By mid-1912, the Board of Education had decided to build another addition to the Ravenswood School. Arthur Hussander, then Acting Architect to the Board, prepared plans for this pair of two-story wings extending along Paulina Avenue on either side of the 1893 building. (9) (The wing to the north would take the place of the 1873 building, which would be demolished.)

Ravenswood Elementary School

Ravenswood School, ca. 1925. Archives, Chicago Board of Education.

Hussander’s additions to Ravenswood School differed from many of his other school designs, which were monumental in scale and Classical in style. His Ravenswood additions respectfully echoed the details of Flanders’ earlier structure, featuring brick with terra cotta detailing beneath a slate roof. In contrast to the original buff brick, Hussander selected red brick for the twin wings. To further tie the three masses together, Hussander reconfigured Flanders’ original columned entryway with a simpler portal to match those of the new wings. These additions extend backward onto the lot to envelope the older building. (10) The wings, however, have a much more horizontal feel than the earlier building. The yellowish terra cotta ornament, which dramatically stands out against the red brick, also accentuates the facades’ horizontality.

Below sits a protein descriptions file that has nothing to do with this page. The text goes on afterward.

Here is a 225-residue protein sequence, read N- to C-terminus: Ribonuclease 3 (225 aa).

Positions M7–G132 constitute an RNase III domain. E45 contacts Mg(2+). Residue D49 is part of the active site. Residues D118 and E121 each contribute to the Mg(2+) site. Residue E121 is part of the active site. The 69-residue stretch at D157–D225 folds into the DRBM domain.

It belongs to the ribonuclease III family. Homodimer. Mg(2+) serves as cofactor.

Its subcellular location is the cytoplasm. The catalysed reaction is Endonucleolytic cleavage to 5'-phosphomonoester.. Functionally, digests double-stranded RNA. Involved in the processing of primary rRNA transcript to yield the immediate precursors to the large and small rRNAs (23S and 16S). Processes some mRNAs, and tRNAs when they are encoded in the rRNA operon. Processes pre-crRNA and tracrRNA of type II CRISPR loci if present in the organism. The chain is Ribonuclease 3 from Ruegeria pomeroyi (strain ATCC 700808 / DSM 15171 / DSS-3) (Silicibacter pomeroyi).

Ravenswood Elementary School

© 2014 Frederick J. Nachman

The additions alleviated overcrowding while providing state-of-the-art upgrades to Ravenswood School. The smaller south wing held new classrooms, including a kindergarten room, and girls’ bathrooms on each floor.

Ravenswood Elementary School

© 2014 Frederick J. Nachman

The more expansive north wing featured still more classrooms, boys’ bathrooms, and a spacious new first floor assembly hall. Only two stories tall, the additions followed the innovative precedent of Hussander’s predecessor, Dwight Perkins who eliminated the commonly-used raised basement. (11) Because Flanders’ 1893 structure included such a raised basement, Hussander had the challenge of incorporating many staircases to connect the various levels. (12)

Ravenswood Elementary School

Ravenswood School, ca. 1925. Courtesy Archives, Chicago Board of Education.